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Gerald Rosen

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Gerald Rosen
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Current Court Information:
United States District Court for the Eastern District of Michigan
Title:   Chief Judge
Position:   Seat #10
Appointed by:   George H.W. Bush
Active:   3/12/1990 - Present
Chief:   2009 - Present
Preceded by:   Philip Pratt
Personal History
Born:   1951
Hometown:   Chandler, AZ
Undergraduate:   Kalamazoo College, 1973
Law School:   George Washington U. Law School, 1979

Gerald Ellis Rosen is an Article III federal judge for the United States District Court for the Eastern District of Michigan. He joined the court in 1990 after being nominated by President George H.W. Bush.[1]

Early life and education

Rosen earned his B.A. from Kalamazoo College in 1973 and his J.D. from George Washington University Law School in 1979.[1]

Professional career

  • 1979-1990: Senior partner, Miller, Canfield, Paddock and Stone
  • 1982: Republican candidate, Michigan 17th District
  • 1974-1979: Legislative assistant to Michigan United States Senator Robert Griffin[1]

Since 1992, Judge Rosen has been an Adjunct Professor of Law, teaching Evidence at University of Michigan Law School, Wayne State University Law School, University of Detroit Law School and Thomas M. Cooley Law School.


Rosen has written and published articles for professional journals and the popular press on a wide range of issues, including Civil Procedure, Evidence, Due Process, Criminal Law, labor law and legal advertising, as well as numerous other topics. He is also a co-author of "Federal Civil Trials and Evidence", "Federal Employment Litigation" and "Michigan Civil Trials and Evidence" and is the Senior Editor of West Publishing Company's Michigan Practice Guide series.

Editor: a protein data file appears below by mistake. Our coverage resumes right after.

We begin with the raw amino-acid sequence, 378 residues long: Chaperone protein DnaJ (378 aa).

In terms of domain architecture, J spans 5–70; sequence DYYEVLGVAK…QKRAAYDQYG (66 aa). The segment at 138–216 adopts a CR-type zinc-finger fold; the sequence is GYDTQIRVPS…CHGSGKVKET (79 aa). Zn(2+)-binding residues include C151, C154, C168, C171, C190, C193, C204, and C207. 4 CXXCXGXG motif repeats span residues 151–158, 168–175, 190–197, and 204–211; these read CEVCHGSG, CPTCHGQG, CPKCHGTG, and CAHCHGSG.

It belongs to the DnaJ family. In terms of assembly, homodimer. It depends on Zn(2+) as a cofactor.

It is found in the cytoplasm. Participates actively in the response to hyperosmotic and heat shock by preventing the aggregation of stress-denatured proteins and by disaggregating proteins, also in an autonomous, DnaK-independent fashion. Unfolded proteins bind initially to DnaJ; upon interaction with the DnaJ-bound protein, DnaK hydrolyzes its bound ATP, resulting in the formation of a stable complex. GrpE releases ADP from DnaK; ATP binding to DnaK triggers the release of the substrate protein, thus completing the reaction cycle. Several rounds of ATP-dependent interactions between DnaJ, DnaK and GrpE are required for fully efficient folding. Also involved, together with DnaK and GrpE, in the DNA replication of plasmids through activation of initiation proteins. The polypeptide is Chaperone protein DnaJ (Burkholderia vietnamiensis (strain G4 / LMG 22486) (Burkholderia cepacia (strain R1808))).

Awards and associations

For five years prior to joining the court, Judge Rosen co-chaired the Judicial Evaluation Committee for the U.S. District Court for the Eastern District of Michigan.From 1995 to 2001, Rosen served on the US Judicial Conference's Committee on Criminal Law. As a member of that committee, he was actively involved in developing criminal law sentencing guidelines procedure policy for the Federal Judicial Branch.[1][2]

Judicial career

Eastern District of Michigan

Rosen was nominated by President George H.W. Bush on November 9, 1989, to a seat vacated by Judge Philip Pratt as Pratt assumed senior status. Rosen was confirmed by the U.S. Senate on March 9, 1990, on full Senate Approval and received commission on March 12, 1990.[1]

Notable cases

Alleged: former mayor, police, cover-up murder of exotic dancer (2010-2011)

     United States District Court for the Eastern District of Michigan ((dead link) Ernest Flagg, as Next Friend of J.B., a minor, et al., v. City of Detroit & Kwame M. Kilpatrick, 2:05-cv-74253-GER-RSW)